Washburn expands College Algebra class

Brenden Williams

Washburn’s mathematics department will be splitting the MA 116 College Algebra class into two separate courses — a preparation class as well as College Algebra — to help students who don’t feel prepared for the full class.

Associate Professor of Mathematics, Sarah Cook, said the new class is meant to prepare students for MA 116.

“We’re offering an option.” Cook said. “There is now MA 108, College Algebra Preparation, and it’s going to do some Intermediate Algebra review specific to what we will use in College Algebra and will also cover essentially the first half of College Algebra. Then the next semester there will be a special section of College Algebra that will review what was done in MA 108 and then continue with the remaining portion of College Algebra.”

Cook said the class is spread out over two semesters for those who need a slower speed.

“MA 108 is a good option for those students who may have been through MA 104 Intermediate Algebra but don’t feel like they’re ready to do College Algebra at the pace of one semester, so to spread it out over two semesters is now an option for them,” Cook said. “It is also a good option for students who did well in MA 103 Basic Algebra and think they’re ready to start College Algebra, but again maybe don’t believe they can handle the pace of College Algebra in one semester.”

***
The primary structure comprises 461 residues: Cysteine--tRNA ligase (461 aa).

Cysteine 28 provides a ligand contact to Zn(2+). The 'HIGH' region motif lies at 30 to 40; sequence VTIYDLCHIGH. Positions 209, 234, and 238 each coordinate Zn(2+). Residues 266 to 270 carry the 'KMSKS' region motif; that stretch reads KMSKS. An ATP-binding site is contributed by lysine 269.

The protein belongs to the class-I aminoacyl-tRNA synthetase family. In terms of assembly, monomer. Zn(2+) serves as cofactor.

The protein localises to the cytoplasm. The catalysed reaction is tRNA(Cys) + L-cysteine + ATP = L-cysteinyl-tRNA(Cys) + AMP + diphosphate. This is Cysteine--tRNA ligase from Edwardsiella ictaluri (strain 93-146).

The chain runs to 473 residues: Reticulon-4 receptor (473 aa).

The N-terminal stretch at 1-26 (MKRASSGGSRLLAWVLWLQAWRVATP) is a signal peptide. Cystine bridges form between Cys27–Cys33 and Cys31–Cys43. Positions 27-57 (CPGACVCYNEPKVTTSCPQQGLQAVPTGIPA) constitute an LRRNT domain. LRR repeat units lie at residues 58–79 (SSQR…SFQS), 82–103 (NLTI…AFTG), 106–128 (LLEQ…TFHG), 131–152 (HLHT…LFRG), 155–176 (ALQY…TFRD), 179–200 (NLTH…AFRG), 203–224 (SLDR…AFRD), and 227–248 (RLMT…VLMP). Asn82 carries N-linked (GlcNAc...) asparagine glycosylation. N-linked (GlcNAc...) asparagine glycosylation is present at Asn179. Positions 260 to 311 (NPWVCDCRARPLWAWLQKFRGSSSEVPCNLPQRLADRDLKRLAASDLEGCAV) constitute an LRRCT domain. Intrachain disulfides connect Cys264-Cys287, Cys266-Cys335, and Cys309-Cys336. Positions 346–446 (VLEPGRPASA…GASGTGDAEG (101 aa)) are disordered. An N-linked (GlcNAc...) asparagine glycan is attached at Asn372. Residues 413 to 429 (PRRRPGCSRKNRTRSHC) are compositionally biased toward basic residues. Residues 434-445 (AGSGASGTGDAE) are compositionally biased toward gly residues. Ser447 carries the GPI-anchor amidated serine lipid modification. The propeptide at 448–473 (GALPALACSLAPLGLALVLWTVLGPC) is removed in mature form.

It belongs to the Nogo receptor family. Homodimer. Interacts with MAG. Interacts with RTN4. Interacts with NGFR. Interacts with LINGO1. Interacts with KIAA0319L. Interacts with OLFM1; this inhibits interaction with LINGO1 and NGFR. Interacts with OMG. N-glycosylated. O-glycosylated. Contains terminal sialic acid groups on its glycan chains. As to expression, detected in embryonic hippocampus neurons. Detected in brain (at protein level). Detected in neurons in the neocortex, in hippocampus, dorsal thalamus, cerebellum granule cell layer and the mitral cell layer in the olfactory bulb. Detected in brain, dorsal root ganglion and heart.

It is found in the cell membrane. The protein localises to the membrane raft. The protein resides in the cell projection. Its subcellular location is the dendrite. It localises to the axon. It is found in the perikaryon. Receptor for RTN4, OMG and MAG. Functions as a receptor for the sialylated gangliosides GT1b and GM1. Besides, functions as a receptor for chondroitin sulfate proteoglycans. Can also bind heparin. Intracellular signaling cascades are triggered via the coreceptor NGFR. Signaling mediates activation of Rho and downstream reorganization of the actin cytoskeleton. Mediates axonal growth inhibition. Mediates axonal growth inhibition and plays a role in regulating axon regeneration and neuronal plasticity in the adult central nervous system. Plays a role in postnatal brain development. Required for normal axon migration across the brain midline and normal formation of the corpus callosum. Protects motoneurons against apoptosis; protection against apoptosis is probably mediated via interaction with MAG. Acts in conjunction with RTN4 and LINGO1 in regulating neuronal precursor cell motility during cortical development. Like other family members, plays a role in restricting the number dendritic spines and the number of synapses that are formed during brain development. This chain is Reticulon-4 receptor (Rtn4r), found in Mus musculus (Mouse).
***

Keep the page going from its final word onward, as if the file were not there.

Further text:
Cook said one of the reasons they chose to give students an option was the teacher evaluations turned in at the end of every semester.

“In general we’ve kept an eye on the College Algebra D-F-W rate and have been trying to improve it,” Cook said. “Many times, students give the same two comments; ‘there’s too much material,’ and ‘it goes too fast.’ The ‘too much material’ is somewhat out of our control because the Kansas Board of Regents has a common course competency list for College Algebra.”

Cook said this is an effort to address the ‘it goes too fast’ portion.

“With a two semester option, there’s more class time and more time for students to absorb the material,” Cook said.

Anthony Hendricks, a sophomore with a major that’s still undecided, said the pace of the class was not the problem.

“The biggest problem is not the homework, it’s the test taking because if you get an A on the class but fail the final you fail the whole class,” Hendricks said. “If you’re bad at test taking and you fail the final, you don’t get to pass the class, even if you’re really good at doing homework.

Hendricks said he took College Algebra three times and had an A, B, or C in the class but failed the final — so he didn’t get credit.